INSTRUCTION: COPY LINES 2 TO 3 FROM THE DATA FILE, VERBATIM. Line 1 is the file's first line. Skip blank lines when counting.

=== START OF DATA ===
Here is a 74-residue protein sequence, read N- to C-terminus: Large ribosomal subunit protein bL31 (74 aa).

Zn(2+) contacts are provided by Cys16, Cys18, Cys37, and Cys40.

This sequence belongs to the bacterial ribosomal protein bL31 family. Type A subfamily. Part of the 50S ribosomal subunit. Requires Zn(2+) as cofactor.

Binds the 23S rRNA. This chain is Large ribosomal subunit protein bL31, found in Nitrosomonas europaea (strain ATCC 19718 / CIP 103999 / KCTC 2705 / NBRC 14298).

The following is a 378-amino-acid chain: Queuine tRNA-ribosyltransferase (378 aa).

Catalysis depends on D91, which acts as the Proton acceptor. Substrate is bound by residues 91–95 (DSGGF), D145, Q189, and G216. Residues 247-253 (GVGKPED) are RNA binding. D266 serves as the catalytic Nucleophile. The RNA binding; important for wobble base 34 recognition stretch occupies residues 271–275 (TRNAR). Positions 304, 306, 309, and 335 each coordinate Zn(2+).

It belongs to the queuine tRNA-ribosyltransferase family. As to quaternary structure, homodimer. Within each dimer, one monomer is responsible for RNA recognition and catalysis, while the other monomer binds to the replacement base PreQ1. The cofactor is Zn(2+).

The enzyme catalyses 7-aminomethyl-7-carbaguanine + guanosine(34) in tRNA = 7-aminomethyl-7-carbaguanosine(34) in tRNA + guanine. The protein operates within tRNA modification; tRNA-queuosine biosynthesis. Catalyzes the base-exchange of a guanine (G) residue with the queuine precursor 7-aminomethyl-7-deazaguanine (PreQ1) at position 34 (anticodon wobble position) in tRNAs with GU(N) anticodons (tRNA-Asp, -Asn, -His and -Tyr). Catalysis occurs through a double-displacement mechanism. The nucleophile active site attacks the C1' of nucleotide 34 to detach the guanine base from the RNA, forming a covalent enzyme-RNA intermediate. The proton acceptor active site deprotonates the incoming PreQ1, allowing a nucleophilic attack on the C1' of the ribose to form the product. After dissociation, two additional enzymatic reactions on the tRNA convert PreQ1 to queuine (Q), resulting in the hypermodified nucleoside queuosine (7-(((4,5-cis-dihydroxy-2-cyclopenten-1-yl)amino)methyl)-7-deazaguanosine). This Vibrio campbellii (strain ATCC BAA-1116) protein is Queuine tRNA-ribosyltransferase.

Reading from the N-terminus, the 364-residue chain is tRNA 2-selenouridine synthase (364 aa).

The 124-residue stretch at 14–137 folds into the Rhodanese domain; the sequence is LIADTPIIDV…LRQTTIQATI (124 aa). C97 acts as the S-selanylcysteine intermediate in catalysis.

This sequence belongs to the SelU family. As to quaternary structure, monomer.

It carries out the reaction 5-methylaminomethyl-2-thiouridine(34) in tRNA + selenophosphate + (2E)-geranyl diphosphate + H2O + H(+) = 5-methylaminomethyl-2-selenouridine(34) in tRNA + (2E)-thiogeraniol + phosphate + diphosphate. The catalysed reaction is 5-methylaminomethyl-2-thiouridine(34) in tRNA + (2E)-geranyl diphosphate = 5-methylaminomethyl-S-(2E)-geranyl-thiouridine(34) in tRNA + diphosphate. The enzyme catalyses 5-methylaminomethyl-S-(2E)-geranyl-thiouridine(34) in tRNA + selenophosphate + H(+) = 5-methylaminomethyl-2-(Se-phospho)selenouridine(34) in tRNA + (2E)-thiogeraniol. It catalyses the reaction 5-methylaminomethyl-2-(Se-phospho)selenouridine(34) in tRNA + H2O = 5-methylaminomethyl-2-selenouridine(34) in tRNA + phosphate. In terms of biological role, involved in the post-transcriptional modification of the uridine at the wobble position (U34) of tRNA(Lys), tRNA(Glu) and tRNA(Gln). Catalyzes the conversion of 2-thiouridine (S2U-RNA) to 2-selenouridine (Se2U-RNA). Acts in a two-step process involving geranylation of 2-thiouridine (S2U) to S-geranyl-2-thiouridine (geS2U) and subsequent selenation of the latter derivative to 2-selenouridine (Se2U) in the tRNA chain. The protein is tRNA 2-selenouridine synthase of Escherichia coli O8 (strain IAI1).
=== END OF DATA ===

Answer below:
Zn(2+) contacts are provided by Cys16, Cys18, Cys37, and Cys40.

This sequence belongs to the bacterial ribosomal protein bL31 family. Type A subfamily. Part of the 50S ribosomal subunit. Requires Zn(2+) as cofactor.